Bride claims she consumed 1,000 calories licking her invitation envelopes

Bride claims she consumed 1,000 calories licking her invitation envelopes  (TikTok/@chloewilliams3663)
Bride claims she consumed 1,000 calories licking her invitation envelopes (TikTok/@chloewilliams3663)

A bride has expressed her confusion over the caloric intake of her save-the-date envelopes.

Chloe Williams recently took to TikTok to show off her sealed save-the-date invitations with text across the screen that read: “I just found out I consumed over 1,000 cal in one sitting by licking envelopes.”

However, she quickly acknowledged her mistake in the caption, where she admitted to looking at the calories for British stamps instead of envelopes.

“I tried a sponge and it didn’t seal very well…” Williams’ caption read. “Yes, I did accidentally look at British Stamps cals instead of envelopes.”

Her video went on to receive more than one million views, with many people taking to the comments to admit that they had no idea licking an envelope - or a stamp - counted as any type of caloric intake.

“Just imagine entering envelopes into your calorie tracker app,” one comment read, while another person wrote: “Not me googling ‘is there calories in envelope glue.’”

“I feel like for some things we can pretend that calories don’t exist for it like ain’t no way envelopes count,” a third commenter pointed out.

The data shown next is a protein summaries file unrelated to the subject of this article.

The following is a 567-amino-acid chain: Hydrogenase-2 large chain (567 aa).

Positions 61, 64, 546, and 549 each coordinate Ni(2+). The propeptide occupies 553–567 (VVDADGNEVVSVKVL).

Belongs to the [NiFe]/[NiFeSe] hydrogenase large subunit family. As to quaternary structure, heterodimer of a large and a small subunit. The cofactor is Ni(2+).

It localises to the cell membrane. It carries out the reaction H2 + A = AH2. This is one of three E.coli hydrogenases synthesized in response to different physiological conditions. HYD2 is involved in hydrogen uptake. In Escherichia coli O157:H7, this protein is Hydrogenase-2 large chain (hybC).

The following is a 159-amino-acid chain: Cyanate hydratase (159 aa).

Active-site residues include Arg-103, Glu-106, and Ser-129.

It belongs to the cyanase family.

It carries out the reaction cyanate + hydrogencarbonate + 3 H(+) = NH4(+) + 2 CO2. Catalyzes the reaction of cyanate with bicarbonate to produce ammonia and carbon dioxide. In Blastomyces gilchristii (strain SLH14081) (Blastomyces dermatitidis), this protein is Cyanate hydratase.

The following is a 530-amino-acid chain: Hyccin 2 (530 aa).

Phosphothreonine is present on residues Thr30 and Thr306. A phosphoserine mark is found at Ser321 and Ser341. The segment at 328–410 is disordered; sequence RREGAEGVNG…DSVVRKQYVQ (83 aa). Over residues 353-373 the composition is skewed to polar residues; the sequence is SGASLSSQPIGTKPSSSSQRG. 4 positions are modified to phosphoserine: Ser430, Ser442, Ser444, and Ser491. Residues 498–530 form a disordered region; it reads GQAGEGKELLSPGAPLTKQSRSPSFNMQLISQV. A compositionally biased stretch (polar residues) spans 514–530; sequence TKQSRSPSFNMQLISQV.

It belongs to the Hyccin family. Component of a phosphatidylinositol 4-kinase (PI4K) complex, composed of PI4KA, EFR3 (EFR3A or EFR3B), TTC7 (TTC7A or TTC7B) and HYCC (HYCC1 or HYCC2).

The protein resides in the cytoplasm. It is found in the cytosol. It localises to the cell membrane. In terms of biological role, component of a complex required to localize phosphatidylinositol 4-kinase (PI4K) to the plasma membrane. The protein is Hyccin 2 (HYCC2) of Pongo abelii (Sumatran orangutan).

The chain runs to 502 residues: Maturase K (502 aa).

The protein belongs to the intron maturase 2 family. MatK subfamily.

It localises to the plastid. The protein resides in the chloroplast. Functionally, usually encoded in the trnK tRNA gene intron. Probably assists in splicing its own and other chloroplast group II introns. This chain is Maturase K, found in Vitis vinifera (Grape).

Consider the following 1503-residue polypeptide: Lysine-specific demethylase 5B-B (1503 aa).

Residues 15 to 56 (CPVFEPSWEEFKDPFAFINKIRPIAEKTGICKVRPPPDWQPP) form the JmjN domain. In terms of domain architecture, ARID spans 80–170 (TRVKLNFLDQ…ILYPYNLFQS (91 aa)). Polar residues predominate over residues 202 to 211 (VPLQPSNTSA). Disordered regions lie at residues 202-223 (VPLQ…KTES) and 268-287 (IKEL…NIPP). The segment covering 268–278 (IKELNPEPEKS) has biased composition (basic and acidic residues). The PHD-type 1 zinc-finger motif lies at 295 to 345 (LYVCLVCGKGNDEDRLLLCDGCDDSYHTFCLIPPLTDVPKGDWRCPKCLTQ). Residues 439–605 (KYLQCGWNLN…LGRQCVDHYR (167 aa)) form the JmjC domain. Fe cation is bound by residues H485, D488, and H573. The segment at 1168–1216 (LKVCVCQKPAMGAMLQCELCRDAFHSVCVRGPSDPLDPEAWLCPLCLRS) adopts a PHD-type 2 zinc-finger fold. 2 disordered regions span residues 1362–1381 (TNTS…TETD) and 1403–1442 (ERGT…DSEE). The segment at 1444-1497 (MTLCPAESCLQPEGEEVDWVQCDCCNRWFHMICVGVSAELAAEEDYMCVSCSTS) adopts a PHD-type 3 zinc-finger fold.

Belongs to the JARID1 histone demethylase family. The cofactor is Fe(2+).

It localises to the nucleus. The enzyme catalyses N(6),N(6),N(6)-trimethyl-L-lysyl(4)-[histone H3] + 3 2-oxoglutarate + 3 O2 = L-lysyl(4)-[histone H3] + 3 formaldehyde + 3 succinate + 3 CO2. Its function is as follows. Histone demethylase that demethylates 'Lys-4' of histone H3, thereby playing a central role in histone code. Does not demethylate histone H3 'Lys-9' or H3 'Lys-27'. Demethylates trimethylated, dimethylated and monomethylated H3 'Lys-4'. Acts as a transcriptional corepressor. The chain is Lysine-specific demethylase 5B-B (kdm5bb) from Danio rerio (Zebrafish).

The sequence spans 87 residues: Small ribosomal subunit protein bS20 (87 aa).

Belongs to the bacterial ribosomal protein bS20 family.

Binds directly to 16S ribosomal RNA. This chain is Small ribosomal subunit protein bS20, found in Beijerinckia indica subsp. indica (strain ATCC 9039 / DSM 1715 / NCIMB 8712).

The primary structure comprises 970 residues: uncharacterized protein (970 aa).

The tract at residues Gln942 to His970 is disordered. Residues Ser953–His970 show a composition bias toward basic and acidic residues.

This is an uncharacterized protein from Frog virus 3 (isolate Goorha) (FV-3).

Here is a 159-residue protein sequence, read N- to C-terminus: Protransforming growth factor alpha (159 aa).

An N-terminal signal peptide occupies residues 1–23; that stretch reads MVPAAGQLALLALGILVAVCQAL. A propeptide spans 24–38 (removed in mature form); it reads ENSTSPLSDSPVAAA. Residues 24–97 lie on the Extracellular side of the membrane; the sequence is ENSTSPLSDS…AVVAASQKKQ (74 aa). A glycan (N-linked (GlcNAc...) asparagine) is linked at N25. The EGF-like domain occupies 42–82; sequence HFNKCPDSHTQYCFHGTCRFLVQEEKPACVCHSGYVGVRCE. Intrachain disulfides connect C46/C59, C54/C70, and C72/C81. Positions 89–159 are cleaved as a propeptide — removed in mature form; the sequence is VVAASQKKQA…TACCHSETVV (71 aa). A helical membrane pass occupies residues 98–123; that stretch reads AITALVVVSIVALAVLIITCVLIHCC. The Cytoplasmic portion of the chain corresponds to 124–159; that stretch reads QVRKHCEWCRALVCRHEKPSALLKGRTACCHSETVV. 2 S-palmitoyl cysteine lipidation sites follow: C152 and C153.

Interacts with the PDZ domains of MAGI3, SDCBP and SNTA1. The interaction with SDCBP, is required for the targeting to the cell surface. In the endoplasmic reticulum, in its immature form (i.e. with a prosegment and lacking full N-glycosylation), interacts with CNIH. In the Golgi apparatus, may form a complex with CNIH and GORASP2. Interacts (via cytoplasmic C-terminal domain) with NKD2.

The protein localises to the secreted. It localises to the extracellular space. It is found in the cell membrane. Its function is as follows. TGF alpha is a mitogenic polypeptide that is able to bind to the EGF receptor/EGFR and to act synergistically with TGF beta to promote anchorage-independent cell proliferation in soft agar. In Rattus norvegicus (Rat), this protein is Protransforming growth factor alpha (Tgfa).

Other commenters were curious why Williams didn’t come up with some other method to seal the envelopes.

“So that’s why there’s envelope wetting sticks…” a commenter told her.

“I just run my finger under water and put it on the sticky…” another person explained in the comments.

However, according to Williams, she tried to sponge trick but found it didn’t work as well as she’d hoped. “I tried the sponge trick first and it didn’t work,” she said in the comments.

According to an Atlas Obscura report, the adhesive on a US envelope contains around 1.7 calories per gram, which is one-tenth of a calorie per lick. This led to some commenters questioning exactly how many people she was inviting to her wedding based on the 1,000 calories she said she consumed.

“This would equate to 10,000 envelopes,” one person wrote in the comments.

“That’s like 100,000 envelopes, they’re only 0.1 calorie each,” another commenter pointed out.

Meanwhile, British stamps contain 5.9 calories, according to The Guardian, but they don’t need to be licked anymore because they are now self-adhesive, just like a sticker.

Nutritionist Stephanie Di Figlia-Peck of Cohen Children’s Medical Center in New Hyde Park, New York, told People that the glue on envelopes is called gum arabic and is also non-toxic and gluten free.

She told the outlet that, no matter how many envelopes are licked in one sitting, the calorie content would still be “insignificant.”

“I would never want to promote that if someone licks this [adhesive] substance they will gain weight. In general, calorie balance is not one day; it’s over the course of several days. It’s the dietary pattern that makes the difference in whether someone gains or loses weight,” she told People.

However, she did note that if licking envelopes is a common practice it could eventually cause digestive problems. “The surface of our tongue has microorganisms, and we don’t want to alter the composition of our oral microbiome. So anything in excess is not promoted because we would not want to alter that as it affects our gastrointestinal tract,” she said.

“Your tongue and mouth will thank you for it, as we want to maintain the normal integrity of those surfaces and areas. Remember, our tongue and mouth provide a first line barrier to our whole gastrointestinal system, and keeping all parts healthy will help keep all body systems functioning optimally.”

As for what she plans to do for her actual invites, Williams said she ordered envelope wetting sticks for the formal invites.